Manuel Veth –
Matchday 21 of the Russian Football Premier League is almost in the books and, with CSKA Moscow as well as Zenit winning their respective away matches, the race for the title seems to be on. With both clubs just three points behind Spartak Moscow, who have one game in hand, the league is heading for an exciting finish. The problem, however, is that the Russian Football Premier League attendance numbers do not reflect the tight race at the top of the table.
Sports.ru, in fact, recently posted pictures from Zenit’s away game at Rubin Kazan. The newly build Kazan-Arena, which will host World Cup matches in 2018, appeared mostly empty. The arena holds 45,000 spectators, but the Kazan-based sports portal, Biznes Online, claimed that only 4,500 tickets were sold for the match. The ticket sales did not include Sky Boxes, and the many free tickets that are handed out before matches.
The Russian Football Premier League later claimed that 10,022 people watched Zenit’s 2-0 victory over Rubin Kazan. Given the capacity of the Kazan Arena, this means that only 22.27% of the stadium was occupied for what could have easily been Rubin’s top fixture in the second half of the season.
Rubin Kazan is representative for low Russian Football Premier League attendance numbers
In fact, Rubin’s attendance against Zenit was actually one of the higher attendance numbers this season. The club has only averaged 9,172 per game in ticket sales this year. Of course, some of this might be due to the fact that Rubin, despite major investments before the season, have had a disappointing season.
Rubin Kazan currently sit in tenth spot with 27 points in the Russian Football Premier League standings. This could explain why, in terms of Russian Football Premier League attendance numbers, the club only sits in ninth place.
Taking a closer look at the numbers reveals that Rubin are not the only club struggling to sell tickets. CSKA Moscow, for example, who are fifth in the Russian Football Premier League attendance numbers table, have averaged just 13,020 visitors per game, despite the fact that the club moved into the brand new VEB Arena at the beginning of the season.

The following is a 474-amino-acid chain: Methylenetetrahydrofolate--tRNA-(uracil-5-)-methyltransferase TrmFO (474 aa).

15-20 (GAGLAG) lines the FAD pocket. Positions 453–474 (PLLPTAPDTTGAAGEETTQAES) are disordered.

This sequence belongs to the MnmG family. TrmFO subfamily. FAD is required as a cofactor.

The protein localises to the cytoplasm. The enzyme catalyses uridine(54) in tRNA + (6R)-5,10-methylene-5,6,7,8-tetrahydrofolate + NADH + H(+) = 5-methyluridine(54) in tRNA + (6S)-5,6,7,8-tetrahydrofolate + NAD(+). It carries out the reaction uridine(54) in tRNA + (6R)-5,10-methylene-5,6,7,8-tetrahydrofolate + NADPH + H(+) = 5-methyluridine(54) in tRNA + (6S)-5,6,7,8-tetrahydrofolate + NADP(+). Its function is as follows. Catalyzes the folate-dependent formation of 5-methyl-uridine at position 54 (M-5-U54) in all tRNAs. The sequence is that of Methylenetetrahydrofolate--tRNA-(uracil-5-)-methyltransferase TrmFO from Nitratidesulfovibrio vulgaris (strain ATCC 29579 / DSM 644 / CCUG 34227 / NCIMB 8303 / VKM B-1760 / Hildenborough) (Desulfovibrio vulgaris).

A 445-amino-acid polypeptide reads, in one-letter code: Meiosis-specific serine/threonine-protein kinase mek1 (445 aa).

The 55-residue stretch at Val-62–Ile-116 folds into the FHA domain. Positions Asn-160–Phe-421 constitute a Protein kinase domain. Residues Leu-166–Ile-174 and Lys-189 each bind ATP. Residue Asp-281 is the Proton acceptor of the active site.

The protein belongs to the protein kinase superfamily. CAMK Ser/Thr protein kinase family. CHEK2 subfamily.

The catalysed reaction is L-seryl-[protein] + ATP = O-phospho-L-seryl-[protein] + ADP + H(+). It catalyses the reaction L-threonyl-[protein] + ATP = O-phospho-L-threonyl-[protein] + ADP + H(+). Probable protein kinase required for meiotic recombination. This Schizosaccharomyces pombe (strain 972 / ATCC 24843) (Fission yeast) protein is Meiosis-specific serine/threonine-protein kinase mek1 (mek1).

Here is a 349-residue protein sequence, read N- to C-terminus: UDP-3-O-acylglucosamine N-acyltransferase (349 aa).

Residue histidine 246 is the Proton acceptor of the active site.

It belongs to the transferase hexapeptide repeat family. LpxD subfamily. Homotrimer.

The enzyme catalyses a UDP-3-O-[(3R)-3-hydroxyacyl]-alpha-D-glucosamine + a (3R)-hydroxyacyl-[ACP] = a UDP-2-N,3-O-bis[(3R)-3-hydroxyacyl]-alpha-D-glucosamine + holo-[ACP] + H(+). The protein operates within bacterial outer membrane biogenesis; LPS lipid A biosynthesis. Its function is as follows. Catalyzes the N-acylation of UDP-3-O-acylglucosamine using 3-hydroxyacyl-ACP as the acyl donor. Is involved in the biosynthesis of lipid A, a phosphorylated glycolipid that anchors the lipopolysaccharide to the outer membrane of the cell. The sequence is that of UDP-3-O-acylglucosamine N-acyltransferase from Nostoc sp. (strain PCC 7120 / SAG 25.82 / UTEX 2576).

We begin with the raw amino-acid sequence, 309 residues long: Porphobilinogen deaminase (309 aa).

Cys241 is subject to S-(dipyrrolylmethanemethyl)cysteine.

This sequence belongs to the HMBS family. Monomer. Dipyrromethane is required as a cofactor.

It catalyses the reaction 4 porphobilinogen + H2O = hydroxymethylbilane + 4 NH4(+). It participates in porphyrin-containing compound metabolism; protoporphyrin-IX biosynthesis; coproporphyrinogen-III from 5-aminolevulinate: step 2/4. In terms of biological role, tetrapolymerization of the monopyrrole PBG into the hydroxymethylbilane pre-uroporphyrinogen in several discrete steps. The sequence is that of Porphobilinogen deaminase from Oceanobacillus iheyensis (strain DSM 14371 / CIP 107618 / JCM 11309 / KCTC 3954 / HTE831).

There was hope that the new 30,000 seat stadium would mean that the club could climb up in the Russian Football Premier League attendance numbers chart. But, despite an increase from last year’s average attendance of 9,816, the club fails to sell out more than half of the seats at the VEB Arena.
New stadiums do not guarantee sellouts
The same is true at Krasnodar. The Bulls are fourth in the Russian Football Premier League attendance numbers, ranking behind Spartak Moscow, Zenit, and Terek Grozny, with an average attendance of 14,232. As with CSKA, Krasnodar have recently moved into a new facility with the result that average attendance increased from last year’s average of 10,939 visitors.
The Krasnodar Stadium, however, has a capacity of 33,500, and the club, therefore, on average, only manage to sell 42.48% of all available tickets. These numbers are, of course, much better than Rubin Kazan’s lacklustre performance of just 38% of all tickets sold per game.
Overall, the Russian Football Premier League attendance numbers have seen a small drop from 11,049 to 11,041, but with the weather getting warmer, and an exciting title race, the numbers may very well surpass last year’s number. On the other hand, the number has received a significant boost from Spartak Moscow, who have seen their attendance increase from 25,179 to 30,588 this season.
On the other side of the table, Orenburg (5,158), and Tom Tomsk (5,103) have put a significant damper on the average attendance. It is, therefore, due to Spartak’s success that the league is reaching numbers similar to last year. With several clubs struggling to fill their stadiums, however, the question must be asked as to whether the new facilities built for Russia 2018 will be suitable for the Russian Football Premier League clubs. Current Russian Football Premier League attendance numbers certainly suggest otherwise…
Manuel Veth is a freelance journalist, and podcaster for WorldFootballIndex.com. He is also a holder of a Doctorate of Philosophy in History from King’s College London, and his thesis is titled: “Selling the People’s Game: Football’s transition from Communism to Capitalism in the Soviet Union and its Successor States”, which will be available in print soon. Originally from Munich, Manuel has lived in Amsterdam, Kyiv, Moscow, Tbilisi, London, and currently is located in Victoria BC, Canada. Follow Manuel on Twitter @homosovieticus.